To assess anaerobic performance, the subjects performed 2 WAnTs on a bicycle ergometer (Monarch 818 E; Quinton Instruments, Seattle, WA, USA) separated by 7 minutes. Before the tests, the seat was adjusted to allow for near full extension of the legs while pedaling, and toe clips with straps were used to prevent the feet from slipping off the pedals. The subjects warmed up by cycling for 4 minutes against a load of 0.5 kg. Before the start of the first test, the subjects were instructed to pedal as fast as possible from the beginning and attempt to maintain maximum pedal speed throughout the 30-second test. At the command to go, the subjects began pedaling as fast as possible against a low resistance that was increased to 7.5% of the subject's BW within 2–3 seconds (2). When this load was reached, an optical sensor (OptoSensor 2000; Linear System Design, Delray Beach, FL, USA) interface with a personal computer (Gateway 2000, Irvine, CA, USA) counted the number of flywheel revolutions every 1.0 second. Computer software (SMI Power, Linear System Design, SMI, St. Cloud, MN, USA) calculated PP (the highest power output during any 5-second period) and MP (the average power output during the 30-second test) (2). The PP and MP values from the first and second WAnTs were then averaged. Between the first and second WAnTs, each subject performed an active cooldown pedaling against a resistance of 0.5 kg for 3 minutes, followed by a passive recovery period of 4 minutes. The test-retest reliability data from our laboratory for MP and PP indicated that for adult male subjects (n = 20) measured 2–7 days apart, the intraclass correlations (R) were 0.976 and 0.960, respectively, with no significant (p > 0.05) mean differences between test and retest values.
The subjects performed tests to determine 1RM DCER muscular strength for LE and BP exercises. The LE exercises were performed on a plate-loaded LE resistance training machine (Body-Solid, Model CEC340; Forest Park, IL, USA). Each subject sat with his back flat against the back rest and was instructed to hold tightly to the handles of the device. The back rest was adjusted to align the anatomical axes of both knees with the mechanical axis of the machine. The subject's legs were strapped to shin pads that were attached to the lever arm of the machine. The distance between the shin pads and the axis of rotation of the lever arm was fixed and not adjustable. The positioning of each subject, however, was consistent across all tests. The BP exercises were performed on a standard free-weight bench (Body Power, Williamsburg, VA, USA) with an Olympic bar. After receiving a lift-off from a spotter, the subjects lowered the bar to their chest, paused briefly, and then pressed the bar to full extension of the forearms. For both the LE and BP exercises, 1RM DCER strength was determined by applying progressively heavier loads until the subject could not complete a repetition through the full extension of the legs. Additional trials were performed with lighter loads until the 1RM was determined within 2.27 kg, and this was usually achieved within 5 trials. Two minutes of rest was allowed between all the trials, 2000). The test-retest reliability data from our laboratory for 1RM LE and 1RM BP indicated that for adults male subjects (n = 20) measured 2–7 days apart, the intraclass correlations (R) were 0.899 and 0.996, respectively, with no significant (p > 0.05) mean differences between test and retest values.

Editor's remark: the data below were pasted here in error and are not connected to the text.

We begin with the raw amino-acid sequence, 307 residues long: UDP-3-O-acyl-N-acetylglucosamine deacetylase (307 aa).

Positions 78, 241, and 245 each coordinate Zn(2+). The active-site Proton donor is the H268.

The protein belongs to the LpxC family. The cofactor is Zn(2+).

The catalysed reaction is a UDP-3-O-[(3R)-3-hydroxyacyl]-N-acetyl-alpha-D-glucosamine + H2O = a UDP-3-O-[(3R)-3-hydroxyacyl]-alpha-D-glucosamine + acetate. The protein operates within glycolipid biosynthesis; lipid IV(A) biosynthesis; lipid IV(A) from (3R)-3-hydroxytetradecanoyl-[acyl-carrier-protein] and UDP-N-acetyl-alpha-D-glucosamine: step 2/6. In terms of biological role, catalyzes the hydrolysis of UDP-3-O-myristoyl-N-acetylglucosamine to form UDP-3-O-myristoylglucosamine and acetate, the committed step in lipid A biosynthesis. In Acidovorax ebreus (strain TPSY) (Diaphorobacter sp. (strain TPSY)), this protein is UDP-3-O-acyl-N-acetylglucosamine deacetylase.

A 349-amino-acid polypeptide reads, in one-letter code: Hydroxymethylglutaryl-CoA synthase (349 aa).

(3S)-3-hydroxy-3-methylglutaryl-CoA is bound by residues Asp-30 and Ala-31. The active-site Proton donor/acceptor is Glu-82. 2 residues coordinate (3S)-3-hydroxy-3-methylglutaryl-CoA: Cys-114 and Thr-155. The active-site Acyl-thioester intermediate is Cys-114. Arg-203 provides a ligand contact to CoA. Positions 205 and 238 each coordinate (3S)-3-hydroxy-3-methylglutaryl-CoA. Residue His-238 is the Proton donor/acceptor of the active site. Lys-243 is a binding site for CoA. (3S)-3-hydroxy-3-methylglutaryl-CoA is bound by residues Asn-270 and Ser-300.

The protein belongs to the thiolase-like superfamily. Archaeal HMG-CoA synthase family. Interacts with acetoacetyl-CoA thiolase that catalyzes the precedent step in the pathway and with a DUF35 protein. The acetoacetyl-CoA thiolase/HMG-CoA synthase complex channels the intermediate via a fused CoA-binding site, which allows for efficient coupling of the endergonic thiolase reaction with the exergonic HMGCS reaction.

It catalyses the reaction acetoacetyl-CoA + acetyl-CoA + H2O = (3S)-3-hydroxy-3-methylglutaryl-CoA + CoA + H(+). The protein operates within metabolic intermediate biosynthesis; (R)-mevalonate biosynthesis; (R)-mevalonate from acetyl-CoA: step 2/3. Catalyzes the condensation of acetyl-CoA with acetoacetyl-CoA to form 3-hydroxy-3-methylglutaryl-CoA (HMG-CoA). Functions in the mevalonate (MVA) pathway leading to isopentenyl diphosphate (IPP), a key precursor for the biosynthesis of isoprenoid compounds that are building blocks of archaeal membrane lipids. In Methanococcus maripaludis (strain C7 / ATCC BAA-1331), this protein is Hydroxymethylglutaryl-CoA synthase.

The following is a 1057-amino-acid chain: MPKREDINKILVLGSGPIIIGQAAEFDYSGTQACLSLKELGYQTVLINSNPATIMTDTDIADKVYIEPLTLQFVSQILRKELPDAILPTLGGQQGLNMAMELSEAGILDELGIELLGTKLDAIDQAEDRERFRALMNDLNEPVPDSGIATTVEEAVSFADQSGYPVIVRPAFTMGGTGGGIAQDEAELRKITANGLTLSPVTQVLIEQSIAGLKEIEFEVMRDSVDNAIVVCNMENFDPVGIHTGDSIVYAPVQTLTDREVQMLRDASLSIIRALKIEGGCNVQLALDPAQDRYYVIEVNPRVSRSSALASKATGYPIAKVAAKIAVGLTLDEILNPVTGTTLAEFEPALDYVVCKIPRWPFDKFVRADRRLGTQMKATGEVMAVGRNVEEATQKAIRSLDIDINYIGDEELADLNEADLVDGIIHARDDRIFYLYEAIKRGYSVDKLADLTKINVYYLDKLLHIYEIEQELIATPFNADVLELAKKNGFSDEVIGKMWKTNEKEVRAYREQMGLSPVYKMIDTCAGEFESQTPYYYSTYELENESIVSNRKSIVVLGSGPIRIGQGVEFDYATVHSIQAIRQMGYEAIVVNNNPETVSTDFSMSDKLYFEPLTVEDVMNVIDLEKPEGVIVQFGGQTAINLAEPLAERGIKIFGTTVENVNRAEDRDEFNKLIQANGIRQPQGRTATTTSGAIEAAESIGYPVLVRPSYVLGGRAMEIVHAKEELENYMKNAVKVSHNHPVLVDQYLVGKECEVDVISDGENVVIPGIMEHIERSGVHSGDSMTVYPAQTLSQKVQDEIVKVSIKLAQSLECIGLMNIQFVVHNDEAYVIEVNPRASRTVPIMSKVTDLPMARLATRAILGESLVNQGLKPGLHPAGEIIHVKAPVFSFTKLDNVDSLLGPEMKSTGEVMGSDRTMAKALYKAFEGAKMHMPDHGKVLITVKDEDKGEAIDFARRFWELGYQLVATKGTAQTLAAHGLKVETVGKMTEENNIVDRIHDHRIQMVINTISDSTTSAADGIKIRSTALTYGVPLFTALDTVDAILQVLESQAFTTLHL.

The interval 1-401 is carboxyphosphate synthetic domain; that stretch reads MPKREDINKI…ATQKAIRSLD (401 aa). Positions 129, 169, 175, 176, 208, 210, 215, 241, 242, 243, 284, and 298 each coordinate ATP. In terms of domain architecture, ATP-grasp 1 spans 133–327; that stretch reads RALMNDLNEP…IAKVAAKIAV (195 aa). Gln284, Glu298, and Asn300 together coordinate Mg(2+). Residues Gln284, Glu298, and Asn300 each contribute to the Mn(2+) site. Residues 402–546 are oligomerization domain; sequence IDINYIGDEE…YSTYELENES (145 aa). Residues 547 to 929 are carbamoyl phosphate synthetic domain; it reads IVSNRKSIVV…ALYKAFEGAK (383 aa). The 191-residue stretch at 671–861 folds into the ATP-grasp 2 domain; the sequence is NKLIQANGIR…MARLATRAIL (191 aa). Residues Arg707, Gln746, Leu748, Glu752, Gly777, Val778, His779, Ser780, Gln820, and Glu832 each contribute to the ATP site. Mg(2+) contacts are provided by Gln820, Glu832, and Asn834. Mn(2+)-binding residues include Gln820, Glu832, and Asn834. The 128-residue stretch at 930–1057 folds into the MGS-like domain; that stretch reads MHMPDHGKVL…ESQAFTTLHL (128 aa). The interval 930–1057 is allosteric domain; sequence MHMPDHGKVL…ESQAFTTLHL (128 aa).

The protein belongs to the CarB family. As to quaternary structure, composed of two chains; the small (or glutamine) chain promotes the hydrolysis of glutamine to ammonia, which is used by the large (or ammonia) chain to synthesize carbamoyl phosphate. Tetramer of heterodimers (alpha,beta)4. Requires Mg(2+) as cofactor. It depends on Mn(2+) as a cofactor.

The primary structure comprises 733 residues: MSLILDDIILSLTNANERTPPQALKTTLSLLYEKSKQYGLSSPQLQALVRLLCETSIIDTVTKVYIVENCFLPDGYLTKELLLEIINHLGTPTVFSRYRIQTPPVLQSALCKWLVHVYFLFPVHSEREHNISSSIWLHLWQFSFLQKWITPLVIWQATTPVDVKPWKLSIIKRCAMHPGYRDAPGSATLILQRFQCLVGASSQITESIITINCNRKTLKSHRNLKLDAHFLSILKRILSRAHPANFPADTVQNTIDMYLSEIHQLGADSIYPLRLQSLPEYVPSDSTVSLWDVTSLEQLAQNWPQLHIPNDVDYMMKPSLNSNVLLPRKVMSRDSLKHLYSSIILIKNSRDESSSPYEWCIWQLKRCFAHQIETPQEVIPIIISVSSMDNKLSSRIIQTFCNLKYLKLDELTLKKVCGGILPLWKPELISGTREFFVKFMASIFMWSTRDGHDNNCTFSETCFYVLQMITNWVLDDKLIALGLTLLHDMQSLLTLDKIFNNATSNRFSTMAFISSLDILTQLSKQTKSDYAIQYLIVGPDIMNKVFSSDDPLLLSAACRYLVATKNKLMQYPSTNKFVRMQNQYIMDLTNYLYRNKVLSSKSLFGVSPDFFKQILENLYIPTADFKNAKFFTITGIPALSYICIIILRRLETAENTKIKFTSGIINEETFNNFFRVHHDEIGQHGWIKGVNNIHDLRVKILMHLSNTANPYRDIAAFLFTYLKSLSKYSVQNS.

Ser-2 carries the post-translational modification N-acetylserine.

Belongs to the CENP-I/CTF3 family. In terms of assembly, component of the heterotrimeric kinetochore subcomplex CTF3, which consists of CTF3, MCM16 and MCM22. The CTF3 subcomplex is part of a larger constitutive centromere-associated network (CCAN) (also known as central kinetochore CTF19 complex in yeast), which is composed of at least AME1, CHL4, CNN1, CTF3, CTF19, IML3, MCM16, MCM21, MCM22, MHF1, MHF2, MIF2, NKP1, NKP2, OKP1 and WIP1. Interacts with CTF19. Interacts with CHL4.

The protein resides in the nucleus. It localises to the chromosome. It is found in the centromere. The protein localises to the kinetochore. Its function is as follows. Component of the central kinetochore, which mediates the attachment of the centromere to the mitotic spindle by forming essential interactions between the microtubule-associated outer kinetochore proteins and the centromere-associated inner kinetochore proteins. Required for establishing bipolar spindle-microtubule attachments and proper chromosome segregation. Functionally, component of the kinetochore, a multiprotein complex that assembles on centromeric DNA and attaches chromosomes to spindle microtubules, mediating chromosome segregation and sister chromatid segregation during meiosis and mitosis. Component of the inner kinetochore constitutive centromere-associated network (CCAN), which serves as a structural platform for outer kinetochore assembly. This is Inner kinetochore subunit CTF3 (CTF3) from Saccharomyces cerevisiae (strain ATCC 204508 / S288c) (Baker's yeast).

Five separate 2-way mixed factorial analyses of variance (ANOVAs; 2 × 2; time [PRE and POST] × group [SUPP and PLAC]) were used to analyze the BW, PP, MP, 1RM LE, and 1RM BP data. When appropriate, follow-up analyses included paired sample t-tests. In addition, the caloric (kilocalories) and macronutrients (grams of protein, carbohydrates, and fat) intake for the SUPP and PLAC groups were compared using independent t-tests. An alpha of p ≤ 0.05 was considered statistically significant for all comparisons.
The results of the statistical analyses for BW, PP, MP, 1RM LE, and 1RM BP values are presented in Table 1. The results of the comparisons for the caloric (kilocalories) and macronutrients (grams of protein, carbohydrates, and fat) intake between the SUPP and PLAC groups are presented in Table 2. For MP, the 2 × 2 mixed factorial ANOVA (time [PRE and POST] × group [SUPP and PLAC]) resulted in a significant (p < 0.05) time × group interaction. A follow-up dependent t-test indicated that there was a significant increase from PRE (SUPP: 624.55 ± 73.84 W and PLAC: 591.75 ± 98.09 W) to POST (SUPP: 658.25 ± 76.96 W and PLAC: 590.08 ± 82.01 W) testing for the SUPP group (5.4%) but not for the PLAC group (Table 1). Figure 1 shows the individual results for MP values for the PLAC and SUPP groups (−0.3%). For the PLAC group, 3 subjects had greater MP values for the POST than for the PRE tests, 7 subjects had lower MP values for the POST than for the PRE tests, and for 2 subjects, the MP values were the same for the POST and PRE tests. For the SUPP group, 9 subjects had greater MP values for the POST than PRE tests, and 1 subject had lower MP for the POST test than for the PRE test (Figure 1). There was no significant group × time interaction or main effect for group for 1RM LE, 1RM BP, PP, and BW (Table 1). There was a significant main effect for time, however, for 1RM LE and 1RM BP. In addition, there were no significant differences between the PLAC and SUPP groups for caloric (kilocalories) and macronutrients (grams of protein, carbohydrates, and fat) intake (Table 2). The post hoc power analyses (Table 3) indicated that values ranged from 0.05 to 0.98 for all group × time interactions (0.05–0.63), main effects for group (0.05–0.33), and main effects for time (0.05–0.98).